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I'm fairly new to ANNs. I know the general structure, the math, and the algorithms behind them. I figured the logical next step on my journey to fully understanding them would to be implement one myself from scratch, even if it's a fairly small one.

So I'm curious, coming from those who actually work with and deploy these things, are perceptrons/neurons typically implemented as objects with class variables, methods, etc. (kind of like nodes in a Linked List)? Or is there a more practical/memory-conservative way to build them?

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    $\begingroup$ In practice, you can find many existing open source software libraries implementing perceptrons or artificial neural networks $\endgroup$ – Basile Starynkevitch May 11 at 5:39
  • $\begingroup$ @BasileStarynkevitch Of course, but I was wondering (mostly for my own curiosity) how those libraries implement them. $\endgroup$ – lumpychum May 11 at 21:24
  • $\begingroup$ Since these libraries are opensource, you can download their source code and study it $\endgroup$ – Basile Starynkevitch May 12 at 5:02
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Unless one performs an exhaustive search, it's difficult to answer your question.

However, in the widely used libraries, such as TensorFlow, PyTorch and sklearn, most abstractions (like neural networks and layers) are implemented as classes (see this, this and this examples, respectively), as the main programming language supported by these libraries is Python, which an object-oriented language (but note that Python also supports other programming paradigms, such as functional programming).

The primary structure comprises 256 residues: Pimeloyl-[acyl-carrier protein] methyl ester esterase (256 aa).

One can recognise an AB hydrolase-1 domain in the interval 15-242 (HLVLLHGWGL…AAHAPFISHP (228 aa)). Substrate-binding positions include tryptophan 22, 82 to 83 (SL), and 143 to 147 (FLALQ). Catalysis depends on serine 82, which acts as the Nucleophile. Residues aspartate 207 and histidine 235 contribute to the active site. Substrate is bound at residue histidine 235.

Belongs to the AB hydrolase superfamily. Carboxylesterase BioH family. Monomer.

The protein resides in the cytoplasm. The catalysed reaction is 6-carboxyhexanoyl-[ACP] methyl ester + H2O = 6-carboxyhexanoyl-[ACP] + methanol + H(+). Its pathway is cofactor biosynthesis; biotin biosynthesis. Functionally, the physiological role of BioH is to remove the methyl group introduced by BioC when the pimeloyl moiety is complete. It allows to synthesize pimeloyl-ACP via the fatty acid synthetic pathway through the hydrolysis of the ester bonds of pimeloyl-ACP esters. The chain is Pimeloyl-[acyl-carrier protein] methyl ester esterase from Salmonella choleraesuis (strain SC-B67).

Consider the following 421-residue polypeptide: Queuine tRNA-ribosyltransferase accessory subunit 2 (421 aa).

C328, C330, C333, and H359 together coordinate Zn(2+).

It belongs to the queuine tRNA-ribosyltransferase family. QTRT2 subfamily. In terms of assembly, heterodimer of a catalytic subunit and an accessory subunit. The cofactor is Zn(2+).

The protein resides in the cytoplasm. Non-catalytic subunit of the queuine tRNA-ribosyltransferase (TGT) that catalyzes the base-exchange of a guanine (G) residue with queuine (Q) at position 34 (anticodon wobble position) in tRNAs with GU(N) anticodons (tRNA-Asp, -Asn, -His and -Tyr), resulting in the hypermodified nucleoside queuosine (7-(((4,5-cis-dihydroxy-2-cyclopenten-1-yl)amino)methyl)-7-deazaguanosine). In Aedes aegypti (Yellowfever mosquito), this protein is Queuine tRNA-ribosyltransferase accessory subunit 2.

I don't know the statistics, but, from my experience, I would say that OOP (which tends to be intuitive to humans for obvious reasons) is the mostly widely used programming paradigm, as opposed to the (pure) functional paradigm.

However, in general, the programming paradigm used to implement a certain concept probably depends on the language that you want to use. For example, in Haskell, a purely functional programming language, you will probably implement a perceptron as a sequence of functions (see this example). Another example is NumPy, which, although the primary interface is written in Python, under the hood, is primarily implemented in C, a non-OOP language (see e.g. this example, where you see many functions, but no class).

This should also partially answer your other question. In some cases, you will implement a concept using the programming language and paradigm that improves the efficiency of your implementation (e.g. the case of NumPy).

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